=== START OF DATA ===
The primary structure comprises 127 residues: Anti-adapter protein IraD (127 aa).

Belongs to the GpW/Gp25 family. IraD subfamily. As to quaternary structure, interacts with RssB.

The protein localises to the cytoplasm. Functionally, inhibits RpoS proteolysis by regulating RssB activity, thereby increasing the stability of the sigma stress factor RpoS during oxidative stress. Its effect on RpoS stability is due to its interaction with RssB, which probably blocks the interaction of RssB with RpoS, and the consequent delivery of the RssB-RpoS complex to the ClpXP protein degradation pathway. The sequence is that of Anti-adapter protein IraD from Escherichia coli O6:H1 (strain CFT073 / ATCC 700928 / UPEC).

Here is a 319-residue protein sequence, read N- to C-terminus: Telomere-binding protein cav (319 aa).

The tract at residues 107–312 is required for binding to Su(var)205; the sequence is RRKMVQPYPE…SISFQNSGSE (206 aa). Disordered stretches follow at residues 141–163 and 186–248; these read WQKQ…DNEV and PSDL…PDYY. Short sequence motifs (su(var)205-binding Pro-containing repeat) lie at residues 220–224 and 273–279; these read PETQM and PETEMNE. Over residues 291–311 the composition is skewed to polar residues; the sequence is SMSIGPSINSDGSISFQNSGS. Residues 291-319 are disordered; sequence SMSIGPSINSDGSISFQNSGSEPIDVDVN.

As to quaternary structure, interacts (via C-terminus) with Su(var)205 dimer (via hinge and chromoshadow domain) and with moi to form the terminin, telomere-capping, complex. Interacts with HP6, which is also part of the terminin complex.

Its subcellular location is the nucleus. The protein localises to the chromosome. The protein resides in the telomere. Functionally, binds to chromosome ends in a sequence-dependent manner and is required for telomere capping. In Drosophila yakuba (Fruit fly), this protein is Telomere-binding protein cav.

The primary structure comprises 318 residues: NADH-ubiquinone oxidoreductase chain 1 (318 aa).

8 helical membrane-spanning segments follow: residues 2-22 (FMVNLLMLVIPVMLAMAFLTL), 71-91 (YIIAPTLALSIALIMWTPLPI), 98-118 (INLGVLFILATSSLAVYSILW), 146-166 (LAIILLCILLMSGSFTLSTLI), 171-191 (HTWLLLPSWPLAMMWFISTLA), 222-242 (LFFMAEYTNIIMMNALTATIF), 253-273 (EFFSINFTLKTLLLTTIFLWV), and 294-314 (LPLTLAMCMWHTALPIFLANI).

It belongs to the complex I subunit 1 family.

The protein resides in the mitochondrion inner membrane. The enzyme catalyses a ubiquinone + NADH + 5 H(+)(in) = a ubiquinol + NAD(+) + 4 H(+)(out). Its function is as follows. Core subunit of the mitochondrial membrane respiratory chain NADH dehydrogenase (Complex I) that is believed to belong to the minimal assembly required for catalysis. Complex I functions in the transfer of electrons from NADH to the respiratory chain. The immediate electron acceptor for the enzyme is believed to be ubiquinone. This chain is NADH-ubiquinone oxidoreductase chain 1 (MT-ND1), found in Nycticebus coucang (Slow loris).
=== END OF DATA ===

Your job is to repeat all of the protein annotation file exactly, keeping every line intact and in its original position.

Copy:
The primary structure comprises 127 residues: Anti-adapter protein IraD (127 aa).

Belongs to the GpW/Gp25 family. IraD subfamily. As to quaternary structure, interacts with RssB.

The protein localises to the cytoplasm. Functionally, inhibits RpoS proteolysis by regulating RssB activity, thereby increasing the stability of the sigma stress factor RpoS during oxidative stress. Its effect on RpoS stability is due to its interaction with RssB, which probably blocks the interaction of RssB with RpoS, and the consequent delivery of the RssB-RpoS complex to the ClpXP protein degradation pathway. The sequence is that of Anti-adapter protein IraD from Escherichia coli O6:H1 (strain CFT073 / ATCC 700928 / UPEC).

Here is a 319-residue protein sequence, read N- to C-terminus: Telomere-binding protein cav (319 aa).

The tract at residues 107–312 is required for binding to Su(var)205; the sequence is RRKMVQPYPE…SISFQNSGSE (206 aa). Disordered stretches follow at residues 141–163 and 186–248; these read WQKQ…DNEV and PSDL…PDYY. Short sequence motifs (su(var)205-binding Pro-containing repeat) lie at residues 220–224 and 273–279; these read PETQM and PETEMNE. Over residues 291–311 the composition is skewed to polar residues; the sequence is SMSIGPSINSDGSISFQNSGS. Residues 291-319 are disordered; sequence SMSIGPSINSDGSISFQNSGSEPIDVDVN.

As to quaternary structure, interacts (via C-terminus) with Su(var)205 dimer (via hinge and chromoshadow domain) and with moi to form the terminin, telomere-capping, complex. Interacts with HP6, which is also part of the terminin complex.

Its subcellular location is the nucleus. The protein localises to the chromosome. The protein resides in the telomere. Functionally, binds to chromosome ends in a sequence-dependent manner and is required for telomere capping. In Drosophila yakuba (Fruit fly), this protein is Telomere-binding protein cav.

The primary structure comprises 318 residues: NADH-ubiquinone oxidoreductase chain 1 (318 aa).

8 helical membrane-spanning segments follow: residues 2-22 (FMVNLLMLVIPVMLAMAFLTL), 71-91 (YIIAPTLALSIALIMWTPLPI), 98-118 (INLGVLFILATSSLAVYSILW), 146-166 (LAIILLCILLMSGSFTLSTLI), 171-191 (HTWLLLPSWPLAMMWFISTLA), 222-242 (LFFMAEYTNIIMMNALTATIF), 253-273 (EFFSINFTLKTLLLTTIFLWV), and 294-314 (LPLTLAMCMWHTALPIFLANI).

It belongs to the complex I subunit 1 family.

The protein resides in the mitochondrion inner membrane. The enzyme catalyses a ubiquinone + NADH + 5 H(+)(in) = a ubiquinol + NAD(+) + 4 H(+)(out). Its function is as follows. Core subunit of the mitochondrial membrane respiratory chain NADH dehydrogenase (Complex I) that is believed to belong to the minimal assembly required for catalysis. Complex I functions in the transfer of electrons from NADH to the respiratory chain. The immediate electron acceptor for the enzyme is believed to be ubiquinone. This chain is NADH-ubiquinone oxidoreductase chain 1 (MT-ND1), found in Nycticebus coucang (Slow loris).